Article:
Asset 3


End of content No more pages to load

Your search did not match any articles

Tatev Khachatryan

Single Mom of Six: “Children are innocent but they are the ones who suffer”

Sveta Sirekanyan, a 45 year-old mother of six, waits her turn in line outside the outside the village mayor’s office in Karekert, a village in Armenia’s Armavir Province.

Like so many times in the past, Mrs. Sirekanyan knows that her application to get her house renovated will again be rejected.

I wait for her outside. She leaves the office with tears in her eyes. There’s no need to ask her what happened. We walk in silence down the stony narrow alley to her house.

As we approach the house, Mrs. Sirekanyan’s youngest, two and a half year-old Angel is waiting outside. Upon seeing her mom, the child runs to her arms and asks, “Have you brought me some candy?”

The mom whispers back, “No, dear Angel.” She tells me that when Angel woke up that morning, she said   she had dreamt she was eating candy and begged her mom to get some.

As I enter the house, little Angel eyes me, the stranger, attentively.

Margarita, the eldest daughter at 26, serves us coffee. She’s recently divorced and has returned to her mother’s side. It’s too cold in the village so Margarita’s two kids are in Yerevan with the father.

Twenty hear-old Marineh, another daughter, quickly leaves the house upon seeing me. “Perhaps she’s embarrassed,” says the mother.

Sveta’s second husband, with whom she loved for six years, took off a month ago and has remarried. Sveta still hopes he’ll return. “He’s left before and came back,” she says.

Another daughter, 24 year-old Karineh, lives in Yerevan and is expecting a child.

The boys, Karen and Misha, 14 and 10 respectively, are away at a Yerevan boarding school and share a dorm room paid for by a benevolent Armenian from Akhalkalak. But the man says he’d like to rent the room out. Mrs. Sirekanyan says if that happens she’ll be at a loss to pay for the boy’s lodging.

The family’s monthly income consists of 36,000 AMD ($81) as welfare allowance and a 19,000 AMD ($43) disability payment for Karen.

Karen and Misha are both in the fifth grade at school. Karen started late because his mother was working at the time and there was no one who could escort the disabled boy to classes. Mrs. Sirekanyan tells me that Karen would like to spend his allowance on a computer notebook so that he’ll have something to do at home.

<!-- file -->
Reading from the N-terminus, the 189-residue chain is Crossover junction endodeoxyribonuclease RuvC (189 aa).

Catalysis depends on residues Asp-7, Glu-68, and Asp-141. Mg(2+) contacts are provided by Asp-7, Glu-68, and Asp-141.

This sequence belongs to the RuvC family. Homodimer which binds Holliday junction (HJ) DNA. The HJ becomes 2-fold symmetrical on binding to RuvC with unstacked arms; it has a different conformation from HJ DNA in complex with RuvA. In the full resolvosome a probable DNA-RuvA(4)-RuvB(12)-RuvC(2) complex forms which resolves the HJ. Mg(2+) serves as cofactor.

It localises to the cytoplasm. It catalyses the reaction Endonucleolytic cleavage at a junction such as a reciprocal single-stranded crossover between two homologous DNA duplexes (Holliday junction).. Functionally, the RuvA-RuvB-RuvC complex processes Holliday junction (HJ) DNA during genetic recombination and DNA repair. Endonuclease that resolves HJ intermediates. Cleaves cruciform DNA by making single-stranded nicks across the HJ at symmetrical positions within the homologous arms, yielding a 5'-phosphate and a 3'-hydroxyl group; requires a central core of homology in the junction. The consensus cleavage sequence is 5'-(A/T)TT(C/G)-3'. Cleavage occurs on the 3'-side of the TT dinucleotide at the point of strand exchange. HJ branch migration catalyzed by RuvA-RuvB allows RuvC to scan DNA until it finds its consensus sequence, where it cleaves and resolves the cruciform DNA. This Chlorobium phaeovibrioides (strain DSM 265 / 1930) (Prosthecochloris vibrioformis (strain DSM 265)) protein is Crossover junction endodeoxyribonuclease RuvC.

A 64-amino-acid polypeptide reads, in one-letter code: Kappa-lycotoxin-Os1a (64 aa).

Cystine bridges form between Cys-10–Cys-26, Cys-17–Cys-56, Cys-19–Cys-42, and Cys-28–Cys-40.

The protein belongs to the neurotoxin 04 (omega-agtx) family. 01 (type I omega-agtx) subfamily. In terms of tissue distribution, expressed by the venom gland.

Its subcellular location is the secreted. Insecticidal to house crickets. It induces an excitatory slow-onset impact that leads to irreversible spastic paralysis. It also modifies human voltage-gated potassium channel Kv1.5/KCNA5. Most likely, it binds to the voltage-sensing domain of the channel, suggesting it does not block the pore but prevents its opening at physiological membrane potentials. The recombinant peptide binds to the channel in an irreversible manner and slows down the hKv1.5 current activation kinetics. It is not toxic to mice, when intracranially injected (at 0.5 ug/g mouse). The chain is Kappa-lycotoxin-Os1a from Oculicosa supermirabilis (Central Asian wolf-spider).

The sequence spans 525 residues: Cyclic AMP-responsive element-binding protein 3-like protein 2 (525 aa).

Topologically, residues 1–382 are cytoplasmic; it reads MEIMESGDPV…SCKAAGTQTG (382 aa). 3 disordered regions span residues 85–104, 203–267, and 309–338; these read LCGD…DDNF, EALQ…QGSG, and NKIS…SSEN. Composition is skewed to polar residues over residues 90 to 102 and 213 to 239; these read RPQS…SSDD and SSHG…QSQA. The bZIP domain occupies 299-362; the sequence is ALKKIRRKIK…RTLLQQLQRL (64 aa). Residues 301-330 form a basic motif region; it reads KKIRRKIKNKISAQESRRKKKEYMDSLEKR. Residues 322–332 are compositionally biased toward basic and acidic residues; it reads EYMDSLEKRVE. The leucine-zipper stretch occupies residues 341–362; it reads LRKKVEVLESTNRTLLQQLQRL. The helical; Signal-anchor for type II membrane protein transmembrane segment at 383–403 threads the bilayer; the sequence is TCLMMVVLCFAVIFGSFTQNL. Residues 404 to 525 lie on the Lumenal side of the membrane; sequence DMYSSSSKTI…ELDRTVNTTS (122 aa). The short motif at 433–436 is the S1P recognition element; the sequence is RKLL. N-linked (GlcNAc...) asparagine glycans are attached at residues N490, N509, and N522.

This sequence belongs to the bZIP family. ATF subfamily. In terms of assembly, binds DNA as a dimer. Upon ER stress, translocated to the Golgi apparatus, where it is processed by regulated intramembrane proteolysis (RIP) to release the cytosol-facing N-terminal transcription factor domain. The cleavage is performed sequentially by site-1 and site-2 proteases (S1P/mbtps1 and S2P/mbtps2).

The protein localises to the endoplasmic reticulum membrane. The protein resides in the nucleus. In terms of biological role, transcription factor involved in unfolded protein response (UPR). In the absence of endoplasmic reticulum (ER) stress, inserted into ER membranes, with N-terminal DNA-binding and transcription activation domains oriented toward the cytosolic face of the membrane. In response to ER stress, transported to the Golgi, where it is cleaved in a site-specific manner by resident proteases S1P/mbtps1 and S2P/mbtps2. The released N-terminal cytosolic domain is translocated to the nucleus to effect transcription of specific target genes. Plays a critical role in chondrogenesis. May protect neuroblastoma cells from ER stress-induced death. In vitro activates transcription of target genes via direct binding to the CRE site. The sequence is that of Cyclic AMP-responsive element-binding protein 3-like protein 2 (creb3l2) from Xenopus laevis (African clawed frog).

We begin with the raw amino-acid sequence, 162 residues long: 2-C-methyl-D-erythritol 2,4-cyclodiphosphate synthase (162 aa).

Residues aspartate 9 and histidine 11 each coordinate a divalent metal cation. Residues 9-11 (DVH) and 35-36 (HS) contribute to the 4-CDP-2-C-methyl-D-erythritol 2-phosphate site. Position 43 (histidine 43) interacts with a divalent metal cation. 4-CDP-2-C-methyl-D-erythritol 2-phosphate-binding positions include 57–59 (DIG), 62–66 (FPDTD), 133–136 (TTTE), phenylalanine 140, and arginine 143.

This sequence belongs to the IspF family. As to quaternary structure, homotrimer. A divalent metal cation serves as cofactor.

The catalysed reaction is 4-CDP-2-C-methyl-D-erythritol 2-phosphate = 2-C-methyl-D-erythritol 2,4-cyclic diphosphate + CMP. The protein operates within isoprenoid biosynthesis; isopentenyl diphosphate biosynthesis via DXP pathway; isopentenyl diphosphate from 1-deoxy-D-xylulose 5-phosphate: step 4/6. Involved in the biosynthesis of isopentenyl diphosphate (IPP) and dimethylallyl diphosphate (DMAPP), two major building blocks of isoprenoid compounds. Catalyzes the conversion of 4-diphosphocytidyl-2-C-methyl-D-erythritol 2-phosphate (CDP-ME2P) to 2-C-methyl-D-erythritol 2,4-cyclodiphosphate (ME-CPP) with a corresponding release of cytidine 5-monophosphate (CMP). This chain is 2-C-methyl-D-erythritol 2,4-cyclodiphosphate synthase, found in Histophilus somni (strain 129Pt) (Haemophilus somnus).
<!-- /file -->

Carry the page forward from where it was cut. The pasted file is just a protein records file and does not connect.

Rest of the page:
“I explain to him that if I buy that notebook he’ll have nothing to eat,” says the mom.

Mrs. Sirekanyan used to work at a Yerevan bread factory but health issues prevent her from working now.

The family’s last sack of flour was purchased with the 3,000 AMD the children earned by working as harvesters in the fields. Marineh, who studied the beautician trade in Yerevan, sometimes cuts hair in the village for 500 AMD.

Mrs. Sirekanyan recounts how Misha helped a neighbor move some stuff in Yerevan and earned 500 dram ($1.10). “He handed over the money to me, overjoyed, and said we could buy some bread and sour cream for his Angel.”

Hearing her name, little Angel comes closer, wanting to show me the blue slippers her mom bought for her. “They were fifty dram at the flea market,” Mrs. Sirekanyan says, fighting back the tears. “People sell their old stuff when it no longer fits them. It’s how we get by.”

Neither of Mrs. Sirekanyan’s two former husbands assists the family financially. “I don’t want their money. When my child cries out for his father it pains me very much,” she says.

Mrs. Sirekanyan recounts that her first husband loved to drink, and would beat and curse the children. Once, a neighbor had to rush over and snatch Marineh away from the man who, in a drunken rage, was about to choke Marineh.

“All these kids are psychologically damaged. They didn’t have a normal childhood,” the mother tells me.

Despite all the hardships of raising her children, Mrs. Sirekanyan says she’s never regretted having six.

“I am content that in the eyes of God I have committed no sin. Children are innocent but they are the ones who suffer. My only dream, before I die, is to fix up this house so that my sick child can live peacefully. If only there was someone to come to our aid.”

Before taking my leave, Margarita and Angel go to pick up some fire wood given by a neighbor. Mrs. Sirekanyan repositions the plastic covering up the cracks in the windows so that the wind doesn’t extinguish the stove fire.

Top photo: Margarita and her mother Sveta Sirekanyan (holding Angel)

Comments (2)

Hello Hagop....Thanks for considering to assist this family. Unfortunately, for legal/tax reasons Hetq cannot serve as a go-between. If you know Armenian, we can give you the family's phone number and you can talk to them directly. There might be some way to send cash via MoneyGram or some such service.
Hagop Koushakjian
Dear Hetq, thank you for bringing the stories of these tragic and desperate Armenian families to our attention. But as much as we would like to help these families, it is very difficult to get in touch with them directly. I am sure many of your readers, myself included, would like to help as much as we can. Would it be possible to forward funds for each specific family to you and you could in turn hand it to them?

Write a comment

If you found a typo you can notify us by selecting the text area and pressing CTRL+Enter